A poor Indian who cannot afford (in the absolute sense - hasn't enough to exchange for it)a gallon of gasoline feels far more pain than an American who will be forced to delay the purchase of an iphone or buy less beer to be able to drive the Escalade from his comfy suburban home to his job in the city.

At 8/31/2012 2:00 PM, Blogger Methinks said...

That's like jacking up the price of petrol in the United States so that the price of driving to work exceeds the amount earned and then claim that incremental price increases don't hurt most Americans because most don't drive anyway.

For the sake of clarity, such an event would render most Americans unable to drive.

At 8/31/2012 2:08 PM, Blogger Methinks said...

I like "time cost of gasoline" much better.

At 8/31/2012 2:35 PM, Blogger juandos said...

"in the short run, demand in the us is quite inelastic. price goes up 5%, but you still need to drive to work"...

Well actually morganovich from a strictly anecdotal point of view I think demand is quite a bit more elastic than you make out...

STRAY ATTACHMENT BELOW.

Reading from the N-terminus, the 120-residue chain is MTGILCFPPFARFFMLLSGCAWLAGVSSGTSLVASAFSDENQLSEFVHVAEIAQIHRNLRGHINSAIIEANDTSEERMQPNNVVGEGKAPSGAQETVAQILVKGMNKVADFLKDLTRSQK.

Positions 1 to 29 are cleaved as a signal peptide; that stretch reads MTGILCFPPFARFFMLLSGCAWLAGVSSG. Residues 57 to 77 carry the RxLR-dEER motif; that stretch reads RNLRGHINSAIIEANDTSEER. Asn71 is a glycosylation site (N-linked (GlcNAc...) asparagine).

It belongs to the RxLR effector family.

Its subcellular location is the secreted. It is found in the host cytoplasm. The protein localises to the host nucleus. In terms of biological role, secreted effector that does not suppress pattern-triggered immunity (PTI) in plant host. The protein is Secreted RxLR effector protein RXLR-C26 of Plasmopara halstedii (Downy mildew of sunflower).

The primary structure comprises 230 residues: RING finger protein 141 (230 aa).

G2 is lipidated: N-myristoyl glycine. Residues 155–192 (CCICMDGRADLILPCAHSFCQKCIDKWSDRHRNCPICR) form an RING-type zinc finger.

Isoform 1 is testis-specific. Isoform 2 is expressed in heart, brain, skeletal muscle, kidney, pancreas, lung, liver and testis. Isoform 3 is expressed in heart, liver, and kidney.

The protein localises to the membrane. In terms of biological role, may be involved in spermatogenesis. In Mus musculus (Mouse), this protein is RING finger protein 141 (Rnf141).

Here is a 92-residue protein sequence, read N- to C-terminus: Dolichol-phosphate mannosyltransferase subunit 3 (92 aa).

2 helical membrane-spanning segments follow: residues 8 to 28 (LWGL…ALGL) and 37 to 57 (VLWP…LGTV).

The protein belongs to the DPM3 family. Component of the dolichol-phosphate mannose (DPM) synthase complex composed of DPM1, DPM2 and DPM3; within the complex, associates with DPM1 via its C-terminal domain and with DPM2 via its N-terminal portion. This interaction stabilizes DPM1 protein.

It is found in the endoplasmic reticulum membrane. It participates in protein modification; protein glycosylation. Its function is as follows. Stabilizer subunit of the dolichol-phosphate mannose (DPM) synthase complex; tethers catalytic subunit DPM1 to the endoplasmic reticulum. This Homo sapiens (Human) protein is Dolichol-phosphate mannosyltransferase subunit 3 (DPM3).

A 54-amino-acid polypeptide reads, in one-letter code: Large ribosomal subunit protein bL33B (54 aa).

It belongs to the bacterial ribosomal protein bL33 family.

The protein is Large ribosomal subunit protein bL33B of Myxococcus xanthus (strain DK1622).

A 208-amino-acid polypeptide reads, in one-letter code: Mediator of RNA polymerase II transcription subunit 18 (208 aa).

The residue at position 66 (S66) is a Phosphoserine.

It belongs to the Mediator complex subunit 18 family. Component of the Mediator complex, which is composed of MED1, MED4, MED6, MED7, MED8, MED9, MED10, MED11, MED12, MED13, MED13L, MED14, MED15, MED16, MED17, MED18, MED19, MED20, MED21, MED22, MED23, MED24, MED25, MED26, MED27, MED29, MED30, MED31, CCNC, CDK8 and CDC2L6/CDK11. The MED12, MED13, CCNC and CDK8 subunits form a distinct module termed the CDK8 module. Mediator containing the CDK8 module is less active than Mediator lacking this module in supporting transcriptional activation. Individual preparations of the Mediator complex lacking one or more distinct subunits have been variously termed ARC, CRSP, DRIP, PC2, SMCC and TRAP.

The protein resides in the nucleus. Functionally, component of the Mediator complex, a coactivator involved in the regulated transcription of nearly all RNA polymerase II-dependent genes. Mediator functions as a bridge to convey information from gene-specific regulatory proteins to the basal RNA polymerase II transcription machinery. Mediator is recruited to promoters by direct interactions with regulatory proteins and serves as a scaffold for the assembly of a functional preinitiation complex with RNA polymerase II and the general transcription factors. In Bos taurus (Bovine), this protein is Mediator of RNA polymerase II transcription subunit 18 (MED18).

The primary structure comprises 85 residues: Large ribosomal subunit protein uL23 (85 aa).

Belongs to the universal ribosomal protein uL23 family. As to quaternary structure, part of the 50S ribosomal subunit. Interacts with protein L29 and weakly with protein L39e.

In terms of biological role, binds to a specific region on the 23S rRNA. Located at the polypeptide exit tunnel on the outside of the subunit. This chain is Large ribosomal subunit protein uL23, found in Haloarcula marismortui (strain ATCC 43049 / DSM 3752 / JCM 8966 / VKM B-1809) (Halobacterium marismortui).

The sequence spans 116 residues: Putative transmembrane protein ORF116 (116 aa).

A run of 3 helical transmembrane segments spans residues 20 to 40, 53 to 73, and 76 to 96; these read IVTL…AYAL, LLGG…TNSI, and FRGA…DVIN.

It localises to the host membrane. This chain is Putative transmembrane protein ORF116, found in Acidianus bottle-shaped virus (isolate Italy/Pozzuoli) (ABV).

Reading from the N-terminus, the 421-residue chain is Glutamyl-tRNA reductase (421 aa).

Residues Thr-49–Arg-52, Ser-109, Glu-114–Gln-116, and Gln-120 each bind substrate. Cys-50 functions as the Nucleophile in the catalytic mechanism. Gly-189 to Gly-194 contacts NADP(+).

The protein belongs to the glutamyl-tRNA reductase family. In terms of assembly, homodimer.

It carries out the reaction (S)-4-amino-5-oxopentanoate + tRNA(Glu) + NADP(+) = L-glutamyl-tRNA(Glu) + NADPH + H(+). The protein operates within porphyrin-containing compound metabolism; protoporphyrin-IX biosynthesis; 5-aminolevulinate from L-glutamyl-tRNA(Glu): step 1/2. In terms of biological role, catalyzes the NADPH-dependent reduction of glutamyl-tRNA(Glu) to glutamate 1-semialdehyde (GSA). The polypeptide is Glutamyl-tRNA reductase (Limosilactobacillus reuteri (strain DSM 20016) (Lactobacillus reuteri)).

Then again it depends on where you live I suppose...

Back when the price of gasoline first started to approach $3.00/gal locally I noticed a whole lot of people gave up a lot (but not all) of their leisure driving...

This had a pretty severe though not immediate financcial impact on small businesses that in large part depended on these leisure drivers...

Locally gasoline is starting to approach $4.00/gal and I expect to be hearing about another round of weeding out of these small businesses...

At 8/31/2012 3:19 PM, Blogger Jon Murphy said...


I see what you are saying, but that is exactly my point.

The relative elasticity of demand for the rich country would be lower (closer to 0) than for the commuter country. Because of that, the commuter country will feel greater pain at the pump. They will have to limit convince trips, do everything all at once. This will reduce the quantity of gasoline demanded, thus leading to a higher price elasticity.

I agree with you that there are some level of gasoline demanded that will remain largely constant (commuter costs, for example). But what you will see a decline in is luxury driving. So, the quantity demanded will drop closer to that base level of demand.